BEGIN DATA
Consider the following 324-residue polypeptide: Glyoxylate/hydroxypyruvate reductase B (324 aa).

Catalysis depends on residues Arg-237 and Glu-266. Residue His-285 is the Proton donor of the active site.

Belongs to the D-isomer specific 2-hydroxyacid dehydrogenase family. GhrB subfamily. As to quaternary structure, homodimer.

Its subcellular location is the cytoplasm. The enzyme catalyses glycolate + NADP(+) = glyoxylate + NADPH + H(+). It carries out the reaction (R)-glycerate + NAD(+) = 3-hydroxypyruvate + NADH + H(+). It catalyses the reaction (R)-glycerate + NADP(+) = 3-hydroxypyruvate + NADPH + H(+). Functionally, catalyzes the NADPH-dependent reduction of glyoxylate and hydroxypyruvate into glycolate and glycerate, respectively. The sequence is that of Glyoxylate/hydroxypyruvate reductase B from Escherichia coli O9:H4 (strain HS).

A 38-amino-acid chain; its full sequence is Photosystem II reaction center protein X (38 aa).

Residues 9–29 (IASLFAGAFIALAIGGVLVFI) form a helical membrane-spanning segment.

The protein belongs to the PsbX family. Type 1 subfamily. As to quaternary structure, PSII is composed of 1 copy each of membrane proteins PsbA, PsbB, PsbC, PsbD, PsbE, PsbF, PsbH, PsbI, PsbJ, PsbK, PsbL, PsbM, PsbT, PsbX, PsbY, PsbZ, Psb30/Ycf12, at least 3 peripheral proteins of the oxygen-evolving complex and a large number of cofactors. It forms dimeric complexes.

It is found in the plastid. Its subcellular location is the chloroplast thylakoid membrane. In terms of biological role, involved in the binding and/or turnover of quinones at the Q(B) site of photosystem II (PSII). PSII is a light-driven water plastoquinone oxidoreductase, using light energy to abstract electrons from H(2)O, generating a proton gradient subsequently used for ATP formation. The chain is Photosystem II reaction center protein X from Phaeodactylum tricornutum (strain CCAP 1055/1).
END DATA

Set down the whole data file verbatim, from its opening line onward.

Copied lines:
Consider the following 324-residue polypeptide: Glyoxylate/hydroxypyruvate reductase B (324 aa).

Catalysis depends on residues Arg-237 and Glu-266. Residue His-285 is the Proton donor of the active site.

Belongs to the D-isomer specific 2-hydroxyacid dehydrogenase family. GhrB subfamily. As to quaternary structure, homodimer.

Its subcellular location is the cytoplasm. The enzyme catalyses glycolate + NADP(+) = glyoxylate + NADPH + H(+). It carries out the reaction (R)-glycerate + NAD(+) = 3-hydroxypyruvate + NADH + H(+). It catalyses the reaction (R)-glycerate + NADP(+) = 3-hydroxypyruvate + NADPH + H(+). Functionally, catalyzes the NADPH-dependent reduction of glyoxylate and hydroxypyruvate into glycolate and glycerate, respectively. The sequence is that of Glyoxylate/hydroxypyruvate reductase B from Escherichia coli O9:H4 (strain HS).

A 38-amino-acid chain; its full sequence is Photosystem II reaction center protein X (38 aa).

Residues 9–29 (IASLFAGAFIALAIGGVLVFI) form a helical membrane-spanning segment.

The protein belongs to the PsbX family. Type 1 subfamily. As to quaternary structure, PSII is composed of 1 copy each of membrane proteins PsbA, PsbB, PsbC, PsbD, PsbE, PsbF, PsbH, PsbI, PsbJ, PsbK, PsbL, PsbM, PsbT, PsbX, PsbY, PsbZ, Psb30/Ycf12, at least 3 peripheral proteins of the oxygen-evolving complex and a large number of cofactors. It forms dimeric complexes.

It is found in the plastid. Its subcellular location is the chloroplast thylakoid membrane. In terms of biological role, involved in the binding and/or turnover of quinones at the Q(B) site of photosystem II (PSII). PSII is a light-driven water plastoquinone oxidoreductase, using light energy to abstract electrons from H(2)O, generating a proton gradient subsequently used for ATP formation. The chain is Photosystem II reaction center protein X from Phaeodactylum tricornutum (strain CCAP 1055/1).